Thursday, July 4, 2013


I know. I know, I know, I know. Today's July 4rth, and everybody is so happy America finally signed that Declaration of Independence so many years ago. Which means a few things.
a. So very few people are actually going to see this post since they're all busy partying. 
b. Which sucks, since this is an actually eye-opening, school-worthy essay.
c. But who cares, since I'm going to write it anyway.
So, theoretically, this took a lot of brainstorming and editing, and I timed the release date of this post to coincide with July 4rth, but truthfully, I'm writing this right now, will probably publish it in half an hour, and I came up with the idea a few minutes ago when I read a yahoo article on where to go see fireworks on the 4rth of July. 
So, have you ever wondered how much fireworks cost? There are so many options, so many colors, so many sizes, and thus so many different costs. But even the most basic fireworks are costly. And with our flailing economy, prices are still inflated. Budget cuts have effected Americans, as a country and as individuals. There are less teachers at schools, less open hours at the library, and less funds for cities and towns. My own city is not having 4rth of July Fireworks, but the Little League is saving the day and doing the fireworks for the town instead. Yet all over the U.S., cities are planning to continue with the tradition, which usually starts from 100,000, and can go up to millions. Literally, that money disappears in an explosion of colored fire. so, is it fair to anybody to burn so much money - money that could be used for so many other beneficial purposes, in a 15-25 minute show of a colorful sky? Admittedly, it is pretty. As a child, I looked forward to the 4rth of July for the fireworks. Would it be fair to ease a bit on the fireworks? And how is this different from what happens at Christmas time, or Halloween, or Easter, or Valentines, or any other one of the multitude of celebrations America goes through year after year?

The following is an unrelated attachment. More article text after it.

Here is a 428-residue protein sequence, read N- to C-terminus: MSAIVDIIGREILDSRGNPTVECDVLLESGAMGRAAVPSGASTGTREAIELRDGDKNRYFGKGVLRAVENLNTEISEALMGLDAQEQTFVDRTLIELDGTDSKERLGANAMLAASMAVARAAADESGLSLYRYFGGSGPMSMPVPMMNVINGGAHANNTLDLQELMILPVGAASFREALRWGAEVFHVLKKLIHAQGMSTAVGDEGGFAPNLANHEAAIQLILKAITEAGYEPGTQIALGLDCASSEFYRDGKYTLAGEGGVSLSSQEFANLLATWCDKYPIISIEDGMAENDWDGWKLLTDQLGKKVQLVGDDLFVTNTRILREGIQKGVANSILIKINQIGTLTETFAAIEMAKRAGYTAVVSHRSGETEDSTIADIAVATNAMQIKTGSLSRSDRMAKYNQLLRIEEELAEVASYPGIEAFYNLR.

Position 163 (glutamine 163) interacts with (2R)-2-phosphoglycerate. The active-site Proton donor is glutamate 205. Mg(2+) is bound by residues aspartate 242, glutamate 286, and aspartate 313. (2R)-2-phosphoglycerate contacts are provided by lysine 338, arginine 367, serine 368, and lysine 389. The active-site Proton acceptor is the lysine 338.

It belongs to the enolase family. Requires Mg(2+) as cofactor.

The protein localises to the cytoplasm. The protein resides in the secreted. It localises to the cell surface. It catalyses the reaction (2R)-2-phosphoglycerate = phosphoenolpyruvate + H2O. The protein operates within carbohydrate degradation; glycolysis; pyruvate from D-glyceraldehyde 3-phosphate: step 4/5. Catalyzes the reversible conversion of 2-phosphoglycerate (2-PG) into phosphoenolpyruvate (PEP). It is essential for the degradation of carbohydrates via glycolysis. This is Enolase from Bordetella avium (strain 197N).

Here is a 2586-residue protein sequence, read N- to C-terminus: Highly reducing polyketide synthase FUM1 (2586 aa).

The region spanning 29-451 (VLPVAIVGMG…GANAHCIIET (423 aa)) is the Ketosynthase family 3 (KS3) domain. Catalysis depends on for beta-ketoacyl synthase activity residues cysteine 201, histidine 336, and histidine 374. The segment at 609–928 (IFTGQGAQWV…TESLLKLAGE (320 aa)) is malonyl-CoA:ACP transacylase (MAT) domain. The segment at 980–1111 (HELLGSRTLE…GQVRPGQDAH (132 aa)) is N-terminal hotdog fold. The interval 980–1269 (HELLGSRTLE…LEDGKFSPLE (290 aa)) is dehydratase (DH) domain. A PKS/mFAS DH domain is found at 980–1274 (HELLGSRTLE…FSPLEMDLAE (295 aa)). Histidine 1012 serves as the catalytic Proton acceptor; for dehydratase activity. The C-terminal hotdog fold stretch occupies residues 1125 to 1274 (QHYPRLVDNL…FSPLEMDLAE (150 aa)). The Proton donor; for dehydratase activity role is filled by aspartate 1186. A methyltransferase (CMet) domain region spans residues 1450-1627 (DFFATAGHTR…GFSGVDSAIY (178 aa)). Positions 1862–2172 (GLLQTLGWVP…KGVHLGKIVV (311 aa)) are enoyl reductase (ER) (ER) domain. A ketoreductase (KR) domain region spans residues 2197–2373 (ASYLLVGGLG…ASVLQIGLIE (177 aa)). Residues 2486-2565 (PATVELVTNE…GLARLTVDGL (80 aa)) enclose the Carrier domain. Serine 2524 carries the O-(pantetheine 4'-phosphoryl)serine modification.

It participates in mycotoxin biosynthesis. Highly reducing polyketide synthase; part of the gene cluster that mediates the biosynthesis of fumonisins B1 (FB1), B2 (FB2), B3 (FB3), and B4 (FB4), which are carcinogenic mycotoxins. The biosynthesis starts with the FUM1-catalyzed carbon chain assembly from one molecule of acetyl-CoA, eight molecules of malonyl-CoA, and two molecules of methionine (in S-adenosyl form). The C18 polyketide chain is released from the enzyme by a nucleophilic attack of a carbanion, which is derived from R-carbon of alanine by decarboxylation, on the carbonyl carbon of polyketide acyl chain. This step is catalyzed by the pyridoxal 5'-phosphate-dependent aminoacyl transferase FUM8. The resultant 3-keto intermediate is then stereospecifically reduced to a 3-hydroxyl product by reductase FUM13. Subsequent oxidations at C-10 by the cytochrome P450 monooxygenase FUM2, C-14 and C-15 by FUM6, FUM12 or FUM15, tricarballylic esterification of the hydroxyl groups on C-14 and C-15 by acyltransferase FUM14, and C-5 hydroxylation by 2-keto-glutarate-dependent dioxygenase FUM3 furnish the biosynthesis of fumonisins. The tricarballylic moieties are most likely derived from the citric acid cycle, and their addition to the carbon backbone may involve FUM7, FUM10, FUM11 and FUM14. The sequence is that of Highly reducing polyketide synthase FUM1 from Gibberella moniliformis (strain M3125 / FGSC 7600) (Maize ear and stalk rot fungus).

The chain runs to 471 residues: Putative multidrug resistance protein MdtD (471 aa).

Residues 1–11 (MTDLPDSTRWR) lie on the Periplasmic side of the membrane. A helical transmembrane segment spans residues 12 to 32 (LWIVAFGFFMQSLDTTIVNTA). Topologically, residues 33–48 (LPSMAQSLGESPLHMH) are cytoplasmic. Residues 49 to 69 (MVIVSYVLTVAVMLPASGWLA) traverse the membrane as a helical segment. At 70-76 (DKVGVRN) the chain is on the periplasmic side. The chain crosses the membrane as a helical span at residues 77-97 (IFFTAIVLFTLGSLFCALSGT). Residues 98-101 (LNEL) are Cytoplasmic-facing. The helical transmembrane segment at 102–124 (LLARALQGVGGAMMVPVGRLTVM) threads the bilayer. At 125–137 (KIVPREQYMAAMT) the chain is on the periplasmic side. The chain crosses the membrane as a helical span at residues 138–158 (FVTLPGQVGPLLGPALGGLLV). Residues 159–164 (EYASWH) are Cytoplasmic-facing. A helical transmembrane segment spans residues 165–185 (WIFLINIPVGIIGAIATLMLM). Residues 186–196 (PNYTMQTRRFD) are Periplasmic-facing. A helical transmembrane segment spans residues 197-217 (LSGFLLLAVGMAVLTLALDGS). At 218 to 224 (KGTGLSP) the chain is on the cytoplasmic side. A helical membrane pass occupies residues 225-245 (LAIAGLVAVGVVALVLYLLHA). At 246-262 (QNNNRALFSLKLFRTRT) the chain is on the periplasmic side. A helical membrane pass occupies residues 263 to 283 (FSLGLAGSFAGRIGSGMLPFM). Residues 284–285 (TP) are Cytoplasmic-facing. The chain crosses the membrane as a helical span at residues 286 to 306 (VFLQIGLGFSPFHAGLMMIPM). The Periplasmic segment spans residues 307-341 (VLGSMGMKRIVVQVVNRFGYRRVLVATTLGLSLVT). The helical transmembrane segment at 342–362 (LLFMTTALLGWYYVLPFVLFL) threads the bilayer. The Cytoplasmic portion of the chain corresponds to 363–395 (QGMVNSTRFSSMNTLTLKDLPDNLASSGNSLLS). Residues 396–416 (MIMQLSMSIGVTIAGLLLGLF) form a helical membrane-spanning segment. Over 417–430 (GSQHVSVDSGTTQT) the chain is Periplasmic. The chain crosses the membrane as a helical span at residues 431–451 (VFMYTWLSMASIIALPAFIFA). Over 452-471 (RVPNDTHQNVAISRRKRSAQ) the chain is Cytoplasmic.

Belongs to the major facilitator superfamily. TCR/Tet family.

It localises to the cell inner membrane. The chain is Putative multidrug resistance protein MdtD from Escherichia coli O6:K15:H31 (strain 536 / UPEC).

Okay, that wasn't quite an essay as a very early, undeveloped sketch for the opening paragraph for the essay. I have no clear argument, and the paragraph sound more like something that would be presented at a debate, than an actual side of a debate. But it's late, I'm tired, and so maybe I'll finish it later.
(But, still, it was kinda good, no?)
*Update: OOOOO, and now, since I saw them a few days ago, a have even MORE ammunition. Polution, anybody? I mean, everybody is all about going green, and in my city of Santa Clara, bags are no longer offered for free at stores, in an effort to reduce waste and promote reusable bags. And those fireworks leave a hell of a lot of pollutants. After a fireworks show is over, especially if the night is bright (like if there's a full moon, or in my case, the lights of the entire city of San Fransisco), you can see a gray/black foggy cloud-like residue in the air. And the smell, god forbid, is poisonous - the acrid, sharp smell of used-up gunpowder.